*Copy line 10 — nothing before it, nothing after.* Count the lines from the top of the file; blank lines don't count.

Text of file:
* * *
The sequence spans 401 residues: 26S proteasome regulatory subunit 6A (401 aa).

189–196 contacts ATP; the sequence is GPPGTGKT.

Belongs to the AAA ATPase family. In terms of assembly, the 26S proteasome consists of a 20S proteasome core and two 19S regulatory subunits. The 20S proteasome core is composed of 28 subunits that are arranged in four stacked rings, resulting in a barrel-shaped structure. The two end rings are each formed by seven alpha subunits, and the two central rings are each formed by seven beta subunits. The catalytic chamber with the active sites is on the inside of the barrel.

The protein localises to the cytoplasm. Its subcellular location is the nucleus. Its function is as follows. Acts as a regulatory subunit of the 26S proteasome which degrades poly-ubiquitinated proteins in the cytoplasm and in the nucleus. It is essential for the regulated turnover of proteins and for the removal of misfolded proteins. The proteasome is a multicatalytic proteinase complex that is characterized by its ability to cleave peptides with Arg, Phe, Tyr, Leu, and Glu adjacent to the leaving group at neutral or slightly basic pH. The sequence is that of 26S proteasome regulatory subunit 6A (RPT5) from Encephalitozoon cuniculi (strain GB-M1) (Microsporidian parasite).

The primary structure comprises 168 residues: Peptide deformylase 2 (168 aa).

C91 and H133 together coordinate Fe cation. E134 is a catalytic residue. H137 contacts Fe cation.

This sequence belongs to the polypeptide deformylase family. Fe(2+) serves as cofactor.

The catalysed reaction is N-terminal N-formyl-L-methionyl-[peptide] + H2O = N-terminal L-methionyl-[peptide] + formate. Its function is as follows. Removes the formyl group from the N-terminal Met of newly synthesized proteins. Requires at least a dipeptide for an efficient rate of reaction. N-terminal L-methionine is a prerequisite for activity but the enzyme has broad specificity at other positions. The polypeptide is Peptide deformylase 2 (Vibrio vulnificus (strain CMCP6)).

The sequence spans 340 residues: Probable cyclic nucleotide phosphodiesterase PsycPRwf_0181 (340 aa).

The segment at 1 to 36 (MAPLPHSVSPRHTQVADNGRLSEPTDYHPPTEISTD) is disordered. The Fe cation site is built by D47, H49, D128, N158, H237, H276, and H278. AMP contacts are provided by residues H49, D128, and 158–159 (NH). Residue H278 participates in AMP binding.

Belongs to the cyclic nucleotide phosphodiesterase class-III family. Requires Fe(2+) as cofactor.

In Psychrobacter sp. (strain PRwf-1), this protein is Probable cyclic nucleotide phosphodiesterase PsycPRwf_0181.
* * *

The segment at 1 to 36 (MAPLPHSVSPRHTQVADNGRLSEPTDYHPPTEISTD) is disordered. The Fe cation site is built by D47, H49, D128, N158, H237, H276, and H278. AMP contacts are provided by residues H49, D128, and 158–159 (NH). Residue H278 participates in AMP binding.